You can tell it’s Ash Wednesday because churches in all the neighborhoods are offering fish ’n’ at. This church in Brookline was Presbyterian until recently, but now appears to be nondenominational.
Brookline Boulevard, known simply as “the Boulevard” in the neighborhood, is the broadest commercial street in Pittsburgh—which surprises visitors from flat cities, where it would be at best a middling business street. It’s a curiously one-sided business strip: almost all the businesses are on the southwest side, the northeast side being primarily residential.
That may be because, for much of the neighborhood’s life, it was effectively two streets. When trolleys ran in Brookline, Brookline Boulevard was two narrow strips for cars, with trolleys in a separate median in the middle—much like Broadway in Dormont along the current Red Line. Removing the trolleys and paving the median created the exceptionally broad street.
The Brookline business district is one that is seldom thought of as a destination for shoppers from out of the neighborhood. But it should be. It has very few chain stores, but it is prosperous enough that storefronts are seldom empty for long. The result is a delightful mix of little one-off shops, cafés, and ethnic restaurants.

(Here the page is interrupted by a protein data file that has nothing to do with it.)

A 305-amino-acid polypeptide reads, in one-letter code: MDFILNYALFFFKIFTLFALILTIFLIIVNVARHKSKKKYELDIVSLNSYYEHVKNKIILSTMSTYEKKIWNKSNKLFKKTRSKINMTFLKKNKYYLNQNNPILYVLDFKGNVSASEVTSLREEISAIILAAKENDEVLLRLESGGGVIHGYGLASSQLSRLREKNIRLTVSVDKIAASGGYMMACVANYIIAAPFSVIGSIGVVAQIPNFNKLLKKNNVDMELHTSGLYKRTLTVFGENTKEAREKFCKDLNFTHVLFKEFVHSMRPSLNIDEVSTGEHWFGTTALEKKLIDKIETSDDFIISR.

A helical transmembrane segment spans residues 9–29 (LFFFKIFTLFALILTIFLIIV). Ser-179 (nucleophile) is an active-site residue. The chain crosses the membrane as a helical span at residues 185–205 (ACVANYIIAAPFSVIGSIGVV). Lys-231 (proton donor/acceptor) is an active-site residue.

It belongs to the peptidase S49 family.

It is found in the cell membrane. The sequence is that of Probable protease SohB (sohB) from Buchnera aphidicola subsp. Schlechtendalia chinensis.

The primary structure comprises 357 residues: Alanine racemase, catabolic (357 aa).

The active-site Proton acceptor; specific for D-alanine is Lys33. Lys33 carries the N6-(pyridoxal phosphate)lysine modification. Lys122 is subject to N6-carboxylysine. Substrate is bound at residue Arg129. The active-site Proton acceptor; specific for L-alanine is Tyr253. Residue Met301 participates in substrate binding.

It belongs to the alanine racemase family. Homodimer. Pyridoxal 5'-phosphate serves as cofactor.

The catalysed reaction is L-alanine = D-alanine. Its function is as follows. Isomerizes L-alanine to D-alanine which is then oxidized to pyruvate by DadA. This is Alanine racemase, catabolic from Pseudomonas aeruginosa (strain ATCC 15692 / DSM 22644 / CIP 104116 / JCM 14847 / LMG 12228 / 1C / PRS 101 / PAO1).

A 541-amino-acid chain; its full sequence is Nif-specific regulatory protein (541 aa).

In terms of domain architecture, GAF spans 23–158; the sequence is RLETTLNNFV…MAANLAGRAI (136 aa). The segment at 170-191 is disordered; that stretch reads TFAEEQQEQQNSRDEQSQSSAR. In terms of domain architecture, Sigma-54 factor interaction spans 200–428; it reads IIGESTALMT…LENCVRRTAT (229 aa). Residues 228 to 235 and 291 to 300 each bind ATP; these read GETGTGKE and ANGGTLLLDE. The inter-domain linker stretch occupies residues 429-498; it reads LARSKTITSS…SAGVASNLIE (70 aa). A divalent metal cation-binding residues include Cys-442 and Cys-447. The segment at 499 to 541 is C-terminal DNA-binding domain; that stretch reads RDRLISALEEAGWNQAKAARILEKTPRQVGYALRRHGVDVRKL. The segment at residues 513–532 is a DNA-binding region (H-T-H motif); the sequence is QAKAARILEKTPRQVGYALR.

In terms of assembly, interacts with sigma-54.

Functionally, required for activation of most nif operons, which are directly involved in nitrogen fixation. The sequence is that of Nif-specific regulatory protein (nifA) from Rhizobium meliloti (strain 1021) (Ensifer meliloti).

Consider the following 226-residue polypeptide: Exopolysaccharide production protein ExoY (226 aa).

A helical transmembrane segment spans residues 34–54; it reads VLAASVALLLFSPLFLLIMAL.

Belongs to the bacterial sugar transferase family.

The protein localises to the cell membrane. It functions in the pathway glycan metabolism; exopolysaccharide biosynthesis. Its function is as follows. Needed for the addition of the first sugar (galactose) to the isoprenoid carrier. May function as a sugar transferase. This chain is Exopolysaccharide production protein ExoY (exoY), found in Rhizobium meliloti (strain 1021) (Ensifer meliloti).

The tower in the distance is the lookout tower of Engine House Fifty-Seven.
A firehouse that looks very much like a firehouse, this was built in 1910, when the neighborhood was young, at a high point from which a fireman in the tower could see for miles.
Brookline today is a pleasant city neighborhood whose central avenue, Brookline Boulevard, is the broadest commercial street in Pittsburgh–a fact that will greatly surprise visitors from other cities, where residential streets may well be broader than Brookline Boulevard. In 1905, it was mostly vacant lots, but this advertisement promises a glowing future that–for the most part–actually came to pass. The neighborhood will enjoy even greater advantages when it is taken into the city of Pittsburgh: “the vote has been taken, the matter is officially settled.” The acrimonious annexation of Allegheny was still very much up in the air at that point, and the public would need assurance that Brookline would not present similar difficulties.
Pittsburghers call it “cobblestone,” although real cobblestones are irregular roundish rocks, much harder to drive on than Belgian block. As a pavement, Belgian block is just about ideal for neighborhood streets. It lasts almost forever, it’s attractive, and it slows traffic to a safe pace on a residential street. Since most people think the object of driving is to go as fast as possible, most people hate Belgian block, and more and more Belgian-block pavements are disappearing under smooth asphalt. But there are still hundreds of Belgian-block streets in Pittsburgh and the inner suburbs.
In neighborhoods like Brookline, cheaper brick pavements were used on flat stretches of street. The more expensive Belgian block was reserved for hills, where it gives far better traction in wet weather than brick does.